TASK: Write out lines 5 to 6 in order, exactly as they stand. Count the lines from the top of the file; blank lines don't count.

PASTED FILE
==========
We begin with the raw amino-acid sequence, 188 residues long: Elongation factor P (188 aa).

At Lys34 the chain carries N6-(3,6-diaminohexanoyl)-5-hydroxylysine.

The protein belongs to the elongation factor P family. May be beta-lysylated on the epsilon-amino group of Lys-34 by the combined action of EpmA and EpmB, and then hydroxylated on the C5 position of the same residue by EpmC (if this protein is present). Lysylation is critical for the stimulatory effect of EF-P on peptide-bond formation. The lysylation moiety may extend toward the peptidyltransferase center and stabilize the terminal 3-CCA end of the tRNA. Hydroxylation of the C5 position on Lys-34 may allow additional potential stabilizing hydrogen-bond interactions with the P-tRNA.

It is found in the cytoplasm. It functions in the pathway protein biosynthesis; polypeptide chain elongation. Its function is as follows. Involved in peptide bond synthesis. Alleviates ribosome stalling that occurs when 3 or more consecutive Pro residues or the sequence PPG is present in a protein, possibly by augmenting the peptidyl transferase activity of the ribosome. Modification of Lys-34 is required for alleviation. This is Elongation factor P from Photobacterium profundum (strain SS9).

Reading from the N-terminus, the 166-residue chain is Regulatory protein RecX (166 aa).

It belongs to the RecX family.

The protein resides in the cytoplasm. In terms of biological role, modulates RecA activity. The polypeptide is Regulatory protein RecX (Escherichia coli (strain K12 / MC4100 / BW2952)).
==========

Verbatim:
Reading from the N-terminus, the 166-residue chain is Regulatory protein RecX (166 aa).

It belongs to the RecX family.